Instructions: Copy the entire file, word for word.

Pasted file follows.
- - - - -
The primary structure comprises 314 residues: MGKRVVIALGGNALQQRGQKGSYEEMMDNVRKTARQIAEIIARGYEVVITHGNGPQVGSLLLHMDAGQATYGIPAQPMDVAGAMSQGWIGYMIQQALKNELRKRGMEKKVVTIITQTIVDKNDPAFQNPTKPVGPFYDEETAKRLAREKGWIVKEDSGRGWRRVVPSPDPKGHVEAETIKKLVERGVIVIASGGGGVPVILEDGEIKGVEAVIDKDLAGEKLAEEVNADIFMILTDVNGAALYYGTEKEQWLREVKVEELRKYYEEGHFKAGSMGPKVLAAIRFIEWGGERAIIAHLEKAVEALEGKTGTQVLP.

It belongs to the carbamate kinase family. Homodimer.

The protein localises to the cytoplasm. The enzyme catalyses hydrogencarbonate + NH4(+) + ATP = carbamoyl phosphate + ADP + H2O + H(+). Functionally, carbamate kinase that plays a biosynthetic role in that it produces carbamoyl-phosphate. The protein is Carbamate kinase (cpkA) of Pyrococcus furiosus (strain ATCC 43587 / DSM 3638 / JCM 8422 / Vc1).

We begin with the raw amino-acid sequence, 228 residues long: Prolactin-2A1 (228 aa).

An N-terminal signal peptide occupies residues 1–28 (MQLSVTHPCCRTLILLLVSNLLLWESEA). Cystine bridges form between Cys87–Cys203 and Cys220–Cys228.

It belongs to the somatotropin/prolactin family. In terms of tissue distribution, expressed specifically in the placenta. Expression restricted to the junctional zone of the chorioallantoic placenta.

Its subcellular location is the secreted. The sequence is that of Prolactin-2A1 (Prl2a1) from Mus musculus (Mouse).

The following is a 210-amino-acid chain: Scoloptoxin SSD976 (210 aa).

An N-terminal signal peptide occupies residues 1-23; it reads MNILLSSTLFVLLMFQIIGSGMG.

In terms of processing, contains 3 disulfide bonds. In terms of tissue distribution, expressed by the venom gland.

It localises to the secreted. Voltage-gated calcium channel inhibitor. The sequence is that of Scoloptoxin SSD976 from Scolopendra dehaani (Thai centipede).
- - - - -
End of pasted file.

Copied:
The primary structure comprises 314 residues: MGKRVVIALGGNALQQRGQKGSYEEMMDNVRKTARQIAEIIARGYEVVITHGNGPQVGSLLLHMDAGQATYGIPAQPMDVAGAMSQGWIGYMIQQALKNELRKRGMEKKVVTIITQTIVDKNDPAFQNPTKPVGPFYDEETAKRLAREKGWIVKEDSGRGWRRVVPSPDPKGHVEAETIKKLVERGVIVIASGGGGVPVILEDGEIKGVEAVIDKDLAGEKLAEEVNADIFMILTDVNGAALYYGTEKEQWLREVKVEELRKYYEEGHFKAGSMGPKVLAAIRFIEWGGERAIIAHLEKAVEALEGKTGTQVLP.

It belongs to the carbamate kinase family. Homodimer.

The protein localises to the cytoplasm. The enzyme catalyses hydrogencarbonate + NH4(+) + ATP = carbamoyl phosphate + ADP + H2O + H(+). Functionally, carbamate kinase that plays a biosynthetic role in that it produces carbamoyl-phosphate. The protein is Carbamate kinase (cpkA) of Pyrococcus furiosus (strain ATCC 43587 / DSM 3638 / JCM 8422 / Vc1).

We begin with the raw amino-acid sequence, 228 residues long: Prolactin-2A1 (228 aa).

An N-terminal signal peptide occupies residues 1–28 (MQLSVTHPCCRTLILLLVSNLLLWESEA). Cystine bridges form between Cys87–Cys203 and Cys220–Cys228.

It belongs to the somatotropin/prolactin family. In terms of tissue distribution, expressed specifically in the placenta. Expression restricted to the junctional zone of the chorioallantoic placenta.

Its subcellular location is the secreted. The sequence is that of Prolactin-2A1 (Prl2a1) from Mus musculus (Mouse).

The following is a 210-amino-acid chain: Scoloptoxin SSD976 (210 aa).

An N-terminal signal peptide occupies residues 1-23; it reads MNILLSSTLFVLLMFQIIGSGMG.

In terms of processing, contains 3 disulfide bonds. In terms of tissue distribution, expressed by the venom gland.

It localises to the secreted. Voltage-gated calcium channel inhibitor. The sequence is that of Scoloptoxin SSD976 from Scolopendra dehaani (Thai centipede).